Hail is one of the leading causes of dents to bodywork on cars and damage to windscreens, both of which can be costly to repair.

If hail is forecast during a storm, park a car in a garage or under shelter, if possible. 

If strong wind is expected, then avoid parking a car under trees as debris, or even the tree itself, could end up landing on the vehicle.

FOR MEMBERS: EXPLAINED: How Austria banned everyone from the forest for 123 years

Don’t go into the forest

Whether walking or driving, the best advice is to stay from the forest or areas with lots of trees during a storm.

While sheltering under a tree can protect from rain or hail, lightning or strong wind can bring down trees. This makes the forest a dangerous place to be in a storm.

But if you do find yourself in the unfortunate position of being in a forest when a thunderstorm hits, stay away from low branches and tree trunks and crouch down low. Place any walking sticks or metal poles away from you and stay away from metal fences.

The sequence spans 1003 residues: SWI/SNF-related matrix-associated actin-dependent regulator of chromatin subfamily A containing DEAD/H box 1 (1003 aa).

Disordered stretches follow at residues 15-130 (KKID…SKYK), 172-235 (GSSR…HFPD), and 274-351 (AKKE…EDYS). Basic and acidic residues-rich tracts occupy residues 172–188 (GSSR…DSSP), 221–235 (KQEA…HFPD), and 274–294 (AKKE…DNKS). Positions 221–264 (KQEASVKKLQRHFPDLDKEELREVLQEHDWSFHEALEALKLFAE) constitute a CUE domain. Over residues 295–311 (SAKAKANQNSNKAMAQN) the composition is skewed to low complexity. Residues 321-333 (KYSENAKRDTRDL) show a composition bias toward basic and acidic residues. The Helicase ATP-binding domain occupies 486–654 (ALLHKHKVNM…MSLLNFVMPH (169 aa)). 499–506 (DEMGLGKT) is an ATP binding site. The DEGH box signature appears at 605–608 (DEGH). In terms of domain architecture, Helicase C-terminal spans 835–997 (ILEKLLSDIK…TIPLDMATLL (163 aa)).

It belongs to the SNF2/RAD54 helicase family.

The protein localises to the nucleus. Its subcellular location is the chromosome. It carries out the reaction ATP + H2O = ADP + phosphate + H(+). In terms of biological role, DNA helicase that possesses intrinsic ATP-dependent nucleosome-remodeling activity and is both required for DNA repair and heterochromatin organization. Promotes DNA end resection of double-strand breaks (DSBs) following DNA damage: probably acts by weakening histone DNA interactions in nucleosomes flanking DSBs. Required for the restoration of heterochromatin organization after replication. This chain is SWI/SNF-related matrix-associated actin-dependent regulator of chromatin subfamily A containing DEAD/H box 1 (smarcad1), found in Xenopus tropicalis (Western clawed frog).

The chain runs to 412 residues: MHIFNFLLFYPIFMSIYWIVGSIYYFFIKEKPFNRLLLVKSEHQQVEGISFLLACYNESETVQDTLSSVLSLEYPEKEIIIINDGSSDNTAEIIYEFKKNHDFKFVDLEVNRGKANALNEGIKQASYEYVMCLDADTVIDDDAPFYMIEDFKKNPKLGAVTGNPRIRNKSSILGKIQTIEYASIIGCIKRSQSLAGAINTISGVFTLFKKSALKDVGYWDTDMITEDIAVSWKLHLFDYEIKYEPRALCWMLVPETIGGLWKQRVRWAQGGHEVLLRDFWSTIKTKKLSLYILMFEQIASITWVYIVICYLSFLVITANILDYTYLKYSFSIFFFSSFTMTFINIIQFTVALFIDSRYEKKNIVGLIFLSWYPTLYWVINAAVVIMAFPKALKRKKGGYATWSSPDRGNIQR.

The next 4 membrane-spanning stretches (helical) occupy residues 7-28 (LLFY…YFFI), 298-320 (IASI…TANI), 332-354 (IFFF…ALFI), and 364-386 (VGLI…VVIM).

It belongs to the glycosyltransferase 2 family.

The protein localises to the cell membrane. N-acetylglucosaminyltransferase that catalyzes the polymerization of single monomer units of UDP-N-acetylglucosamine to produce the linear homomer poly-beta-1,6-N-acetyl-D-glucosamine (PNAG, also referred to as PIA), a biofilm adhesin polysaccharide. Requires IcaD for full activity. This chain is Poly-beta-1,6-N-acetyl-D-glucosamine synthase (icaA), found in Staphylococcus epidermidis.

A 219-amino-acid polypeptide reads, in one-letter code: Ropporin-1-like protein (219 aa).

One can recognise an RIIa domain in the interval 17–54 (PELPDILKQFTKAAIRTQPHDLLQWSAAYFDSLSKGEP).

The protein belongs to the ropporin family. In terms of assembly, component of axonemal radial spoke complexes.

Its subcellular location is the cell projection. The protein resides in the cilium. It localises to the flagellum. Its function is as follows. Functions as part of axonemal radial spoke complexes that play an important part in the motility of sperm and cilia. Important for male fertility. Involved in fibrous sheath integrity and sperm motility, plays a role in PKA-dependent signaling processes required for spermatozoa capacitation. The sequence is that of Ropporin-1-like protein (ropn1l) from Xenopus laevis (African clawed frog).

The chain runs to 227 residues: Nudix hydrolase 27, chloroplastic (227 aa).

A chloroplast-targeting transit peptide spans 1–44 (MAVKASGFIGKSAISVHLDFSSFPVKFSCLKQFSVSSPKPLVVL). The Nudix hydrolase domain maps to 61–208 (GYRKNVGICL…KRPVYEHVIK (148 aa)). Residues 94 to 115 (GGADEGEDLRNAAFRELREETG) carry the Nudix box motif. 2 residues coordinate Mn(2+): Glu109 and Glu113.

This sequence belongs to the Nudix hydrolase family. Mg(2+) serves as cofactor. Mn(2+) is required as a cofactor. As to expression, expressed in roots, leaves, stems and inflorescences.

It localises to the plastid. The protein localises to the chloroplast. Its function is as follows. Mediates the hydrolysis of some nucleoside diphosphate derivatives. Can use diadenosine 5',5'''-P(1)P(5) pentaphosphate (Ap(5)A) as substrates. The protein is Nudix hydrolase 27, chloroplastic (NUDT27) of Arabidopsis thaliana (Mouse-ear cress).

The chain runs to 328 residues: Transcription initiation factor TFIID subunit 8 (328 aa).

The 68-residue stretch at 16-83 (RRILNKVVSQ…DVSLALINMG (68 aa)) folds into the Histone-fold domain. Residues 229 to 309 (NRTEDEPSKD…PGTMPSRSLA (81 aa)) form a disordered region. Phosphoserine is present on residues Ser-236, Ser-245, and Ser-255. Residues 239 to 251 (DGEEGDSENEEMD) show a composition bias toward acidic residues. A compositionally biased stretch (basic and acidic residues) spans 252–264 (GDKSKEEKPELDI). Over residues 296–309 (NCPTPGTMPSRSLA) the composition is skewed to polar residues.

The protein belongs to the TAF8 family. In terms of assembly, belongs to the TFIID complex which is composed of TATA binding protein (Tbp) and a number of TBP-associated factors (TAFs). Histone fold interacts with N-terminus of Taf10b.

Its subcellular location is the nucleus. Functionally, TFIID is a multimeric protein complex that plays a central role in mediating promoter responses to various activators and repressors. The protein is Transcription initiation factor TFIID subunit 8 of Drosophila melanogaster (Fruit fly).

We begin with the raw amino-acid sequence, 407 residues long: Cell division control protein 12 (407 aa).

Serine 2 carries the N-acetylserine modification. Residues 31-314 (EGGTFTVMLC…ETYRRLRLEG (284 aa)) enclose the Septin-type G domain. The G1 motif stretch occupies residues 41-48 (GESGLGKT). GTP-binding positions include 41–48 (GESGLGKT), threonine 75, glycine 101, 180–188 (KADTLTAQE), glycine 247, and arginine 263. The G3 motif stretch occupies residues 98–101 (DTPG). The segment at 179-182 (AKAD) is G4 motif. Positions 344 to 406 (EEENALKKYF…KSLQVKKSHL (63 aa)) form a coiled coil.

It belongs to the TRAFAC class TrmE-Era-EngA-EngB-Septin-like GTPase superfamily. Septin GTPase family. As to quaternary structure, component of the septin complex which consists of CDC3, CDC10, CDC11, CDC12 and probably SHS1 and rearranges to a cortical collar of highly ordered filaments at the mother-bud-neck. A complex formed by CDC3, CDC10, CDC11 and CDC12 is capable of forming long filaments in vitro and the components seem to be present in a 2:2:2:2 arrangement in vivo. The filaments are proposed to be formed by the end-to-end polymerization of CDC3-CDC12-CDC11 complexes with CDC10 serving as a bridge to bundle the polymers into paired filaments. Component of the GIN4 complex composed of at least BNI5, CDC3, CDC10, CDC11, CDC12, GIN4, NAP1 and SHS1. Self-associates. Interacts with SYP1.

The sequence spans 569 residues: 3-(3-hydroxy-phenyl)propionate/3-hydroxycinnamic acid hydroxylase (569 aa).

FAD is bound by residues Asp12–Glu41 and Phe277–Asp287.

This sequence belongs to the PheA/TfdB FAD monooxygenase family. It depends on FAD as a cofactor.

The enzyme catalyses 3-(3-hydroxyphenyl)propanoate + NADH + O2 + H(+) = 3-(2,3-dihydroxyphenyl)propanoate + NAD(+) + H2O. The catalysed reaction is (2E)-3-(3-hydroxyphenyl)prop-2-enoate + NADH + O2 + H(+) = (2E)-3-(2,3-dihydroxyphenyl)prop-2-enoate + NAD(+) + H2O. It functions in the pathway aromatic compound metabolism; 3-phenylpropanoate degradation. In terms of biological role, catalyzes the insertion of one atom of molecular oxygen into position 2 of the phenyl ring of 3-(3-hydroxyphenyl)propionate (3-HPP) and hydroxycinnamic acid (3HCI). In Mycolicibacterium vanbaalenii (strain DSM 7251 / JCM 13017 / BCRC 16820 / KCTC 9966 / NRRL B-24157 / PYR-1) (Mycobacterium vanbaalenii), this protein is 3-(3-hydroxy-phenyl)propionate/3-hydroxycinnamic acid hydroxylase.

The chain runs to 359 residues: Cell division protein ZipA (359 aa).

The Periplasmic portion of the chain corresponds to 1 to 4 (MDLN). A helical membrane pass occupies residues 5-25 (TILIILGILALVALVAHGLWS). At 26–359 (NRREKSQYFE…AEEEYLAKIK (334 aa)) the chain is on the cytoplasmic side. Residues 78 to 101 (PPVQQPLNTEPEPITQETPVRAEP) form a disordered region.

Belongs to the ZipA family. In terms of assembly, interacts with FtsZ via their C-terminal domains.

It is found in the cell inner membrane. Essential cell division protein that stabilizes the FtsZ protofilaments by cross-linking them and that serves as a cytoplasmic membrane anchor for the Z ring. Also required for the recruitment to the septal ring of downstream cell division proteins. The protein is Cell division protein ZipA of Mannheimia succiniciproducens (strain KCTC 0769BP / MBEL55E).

Avoid risky activities

Certain outdoor activities are especially hazardous if there’s a lightning storm. 

Any activity in an open area or that puts you into contact with water or metal is strongly advised against. So that means fishing, swimming, boating, cycling and golfing are out until the storm is over. 

Keep torches and candles ready

Power cuts are common during storms, so keep a stock of candles and torches ready in case you end up without electricity for several hours.

It’s also a good idea to have a portable USB charger to make sure your phone doesn’t run out of battery during an emergency.

Who to call in an emergency

These are the numbers to call if you need help from the Austrian emergency services during a storm.

122 – fire service (Feuerwehr).

133 – police (Polizei).

144 – ambulance (Krankenwagen or Rettungswagen).

120 – ÖAMTC emergency breakdown service.

123 – ARBÖ emergency breakdown service.

140 – mountain rescue.

Finally, 112 is the single European emergency number, whose operators will direct you to the relevant services. This number can even be called on a locked mobile phone without needing the pin.

Find out more with The Local’s guide on who to call and what to say in an emergency.